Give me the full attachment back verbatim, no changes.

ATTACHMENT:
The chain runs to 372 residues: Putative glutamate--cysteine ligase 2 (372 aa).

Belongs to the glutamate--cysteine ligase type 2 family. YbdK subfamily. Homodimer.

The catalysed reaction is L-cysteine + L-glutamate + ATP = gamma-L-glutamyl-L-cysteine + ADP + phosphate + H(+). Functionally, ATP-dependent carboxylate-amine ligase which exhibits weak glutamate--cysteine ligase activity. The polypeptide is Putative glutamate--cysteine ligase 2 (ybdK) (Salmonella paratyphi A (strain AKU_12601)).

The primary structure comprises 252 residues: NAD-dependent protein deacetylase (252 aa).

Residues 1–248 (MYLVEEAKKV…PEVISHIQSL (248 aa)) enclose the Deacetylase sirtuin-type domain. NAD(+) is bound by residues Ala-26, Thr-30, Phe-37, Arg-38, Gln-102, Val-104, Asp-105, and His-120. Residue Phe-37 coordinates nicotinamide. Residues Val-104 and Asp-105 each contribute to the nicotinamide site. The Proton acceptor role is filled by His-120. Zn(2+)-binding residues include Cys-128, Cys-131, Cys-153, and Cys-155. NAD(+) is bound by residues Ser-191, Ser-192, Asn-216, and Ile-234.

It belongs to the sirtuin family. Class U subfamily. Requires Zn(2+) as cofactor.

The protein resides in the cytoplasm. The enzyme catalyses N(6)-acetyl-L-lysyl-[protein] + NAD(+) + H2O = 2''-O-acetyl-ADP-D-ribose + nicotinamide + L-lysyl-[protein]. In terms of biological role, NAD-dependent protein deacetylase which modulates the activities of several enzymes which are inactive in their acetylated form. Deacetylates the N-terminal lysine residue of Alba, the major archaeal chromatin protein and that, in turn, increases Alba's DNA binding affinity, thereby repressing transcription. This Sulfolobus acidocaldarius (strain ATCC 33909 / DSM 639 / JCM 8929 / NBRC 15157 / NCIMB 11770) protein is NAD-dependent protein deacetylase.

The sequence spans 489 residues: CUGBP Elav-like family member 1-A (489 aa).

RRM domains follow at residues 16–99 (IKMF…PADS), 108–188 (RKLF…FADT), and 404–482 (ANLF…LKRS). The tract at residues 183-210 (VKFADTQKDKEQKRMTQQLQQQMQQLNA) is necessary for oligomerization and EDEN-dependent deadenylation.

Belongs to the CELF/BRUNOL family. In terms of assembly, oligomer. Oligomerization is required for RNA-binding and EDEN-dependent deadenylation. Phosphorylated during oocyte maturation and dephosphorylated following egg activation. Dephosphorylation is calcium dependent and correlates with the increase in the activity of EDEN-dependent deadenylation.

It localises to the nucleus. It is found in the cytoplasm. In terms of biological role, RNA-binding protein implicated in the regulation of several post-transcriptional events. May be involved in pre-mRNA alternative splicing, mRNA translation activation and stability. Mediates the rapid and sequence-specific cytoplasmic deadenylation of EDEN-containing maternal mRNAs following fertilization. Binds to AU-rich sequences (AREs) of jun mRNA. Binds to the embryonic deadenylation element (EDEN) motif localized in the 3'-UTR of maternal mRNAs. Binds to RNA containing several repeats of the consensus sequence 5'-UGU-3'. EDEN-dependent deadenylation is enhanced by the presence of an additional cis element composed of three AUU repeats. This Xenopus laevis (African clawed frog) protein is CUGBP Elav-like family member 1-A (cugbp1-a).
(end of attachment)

The chain runs to 372 residues: Putative glutamate--cysteine ligase 2 (372 aa).

Belongs to the glutamate--cysteine ligase type 2 family. YbdK subfamily. Homodimer.

The catalysed reaction is L-cysteine + L-glutamate + ATP = gamma-L-glutamyl-L-cysteine + ADP + phosphate + H(+). Functionally, ATP-dependent carboxylate-amine ligase which exhibits weak glutamate--cysteine ligase activity. The polypeptide is Putative glutamate--cysteine ligase 2 (ybdK) (Salmonella paratyphi A (strain AKU_12601)).

The primary structure comprises 252 residues: NAD-dependent protein deacetylase (252 aa).

Residues 1–248 (MYLVEEAKKV…PEVISHIQSL (248 aa)) enclose the Deacetylase sirtuin-type domain. NAD(+) is bound by residues Ala-26, Thr-30, Phe-37, Arg-38, Gln-102, Val-104, Asp-105, and His-120. Residue Phe-37 coordinates nicotinamide. Residues Val-104 and Asp-105 each contribute to the nicotinamide site. The Proton acceptor role is filled by His-120. Zn(2+)-binding residues include Cys-128, Cys-131, Cys-153, and Cys-155. NAD(+) is bound by residues Ser-191, Ser-192, Asn-216, and Ile-234.

It belongs to the sirtuin family. Class U subfamily. Requires Zn(2+) as cofactor.

The protein resides in the cytoplasm. The enzyme catalyses N(6)-acetyl-L-lysyl-[protein] + NAD(+) + H2O = 2''-O-acetyl-ADP-D-ribose + nicotinamide + L-lysyl-[protein]. In terms of biological role, NAD-dependent protein deacetylase which modulates the activities of several enzymes which are inactive in their acetylated form. Deacetylates the N-terminal lysine residue of Alba, the major archaeal chromatin protein and that, in turn, increases Alba's DNA binding affinity, thereby repressing transcription. This Sulfolobus acidocaldarius (strain ATCC 33909 / DSM 639 / JCM 8929 / NBRC 15157 / NCIMB 11770) protein is NAD-dependent protein deacetylase.

The sequence spans 489 residues: CUGBP Elav-like family member 1-A (489 aa).

RRM domains follow at residues 16–99 (IKMF…PADS), 108–188 (RKLF…FADT), and 404–482 (ANLF…LKRS). The tract at residues 183-210 (VKFADTQKDKEQKRMTQQLQQQMQQLNA) is necessary for oligomerization and EDEN-dependent deadenylation.

Belongs to the CELF/BRUNOL family. In terms of assembly, oligomer. Oligomerization is required for RNA-binding and EDEN-dependent deadenylation. Phosphorylated during oocyte maturation and dephosphorylated following egg activation. Dephosphorylation is calcium dependent and correlates with the increase in the activity of EDEN-dependent deadenylation.

It localises to the nucleus. It is found in the cytoplasm. In terms of biological role, RNA-binding protein implicated in the regulation of several post-transcriptional events. May be involved in pre-mRNA alternative splicing, mRNA translation activation and stability. Mediates the rapid and sequence-specific cytoplasmic deadenylation of EDEN-containing maternal mRNAs following fertilization. Binds to AU-rich sequences (AREs) of jun mRNA. Binds to the embryonic deadenylation element (EDEN) motif localized in the 3'-UTR of maternal mRNAs. Binds to RNA containing several repeats of the consensus sequence 5'-UGU-3'. EDEN-dependent deadenylation is enhanced by the presence of an additional cis element composed of three AUU repeats. This Xenopus laevis (African clawed frog) protein is CUGBP Elav-like family member 1-A (cugbp1-a).